Jane Eyre and Alice

By on Apr 13, 2010 in Essays

Jane Eyre book with Victorian woman, B&W photo

When my mom died, one of the things that nobody else wanted was a copy of Charlotte Bronte’s novel,  Jane Eyre, that had been given to my grandmother when she was twelve.  I had always been fascinated by my maternal grandmother, Alice, because my mom didn’t remember her much, and she looked so pretty in her wedding picture.   My mom looked more like her father, who had huge laughing eyes and a long face. What prettiness she did have was inherited from that lovely, innocent bride who looked at us so sweetly from the sepia-toned wedding portrait.

Although her beauty was visible in the faces of her second-generation descendants, Alice never knew any of them. She had died when my mom, the youngest, was four.  My grandfather married the sturdy housekeeper, Jenny, who became the only mother my own mother remembered — and resented. Her father, who she worshiped, died when she was 14, and she was left with step-mother Jenny, who dominated my mother’s life in ways that she never forgave.  We were told all kinds of resentful stories about this woman.       

It was something of a relief to me that this stocky old woman, whose house smelled like moth balls and whose opinionated ways seemed unkind to a shy, sensitive child, was not my real grandmother.  When Mom told us the truth and showed us the wedding portrait, I began to fantasize about Alice.  What was she like?  Was she as sweet as she was pretty? What would have happened if she had lived? What would my mother have been like if pretty Alice, not sturdy Jenny, had raised her?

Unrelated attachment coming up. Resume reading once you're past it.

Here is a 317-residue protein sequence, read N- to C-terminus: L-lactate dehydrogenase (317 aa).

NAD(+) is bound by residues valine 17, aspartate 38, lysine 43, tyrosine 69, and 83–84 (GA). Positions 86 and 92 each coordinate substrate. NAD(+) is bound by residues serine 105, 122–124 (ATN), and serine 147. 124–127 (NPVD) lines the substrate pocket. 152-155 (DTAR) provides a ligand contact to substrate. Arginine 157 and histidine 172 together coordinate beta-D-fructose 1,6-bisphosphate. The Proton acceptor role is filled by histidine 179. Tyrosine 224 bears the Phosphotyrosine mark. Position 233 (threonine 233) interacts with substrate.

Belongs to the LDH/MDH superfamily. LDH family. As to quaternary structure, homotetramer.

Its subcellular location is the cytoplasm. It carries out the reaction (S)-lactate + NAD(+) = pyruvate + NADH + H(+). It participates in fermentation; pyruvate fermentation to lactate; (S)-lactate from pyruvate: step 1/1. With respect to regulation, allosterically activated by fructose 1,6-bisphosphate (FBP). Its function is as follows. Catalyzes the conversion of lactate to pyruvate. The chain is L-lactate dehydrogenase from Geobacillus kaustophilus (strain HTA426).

Then, I got the copy of Jane Eyre that had been inscribed  and given to Alice as a Christmas present from a West Side Chicago church at the end of the 19th century.  Alice had once held this book in her hands.  Had she read it?  What did she think of it?  Had she loved this story as passionately as I did? 

I remember doing a high-school book report on Jane Eyre but can’t recall if I was truly smitten with the story at that time.  A college friend had given me a paperback version that had Charlotte Bronte’s portrait on the cover, and it was this copy I found myself re-reading over and over; certain scenes, that is. My all-time favorite was the garden scene where the seemingly unattainable Rochester comes to declare his love for Jane (after mercilessly wrenching a declaration of love out of her).  For me, it was the ultimate romantic moment: impossible, unrequited love becomes attainable, and a hopeless dream becomes tangible.

But the main point of the book is not the realization of a passionate love that seems hopelessly unrequited. It is that Jane is able to maintain her personal integrity throughout the story: while being mistreated as a child (I never re-read that part), while being overlooked  by Rochester’s rich visitors because of her lowly societal position, and while being tempted to deny her own basic morals in spite of her passionate love for Rochester.  She even refuses a huge sum of inherited money when it would have made her a society woman, choosing rather to share her new wealth with the cousins she has come to love.   Finally, she doesn’t deny her heart when tempted to sacrifice it to a cold, lifeless marriage.  And she does all of this without anything or anyone to guide her except her own moral compass.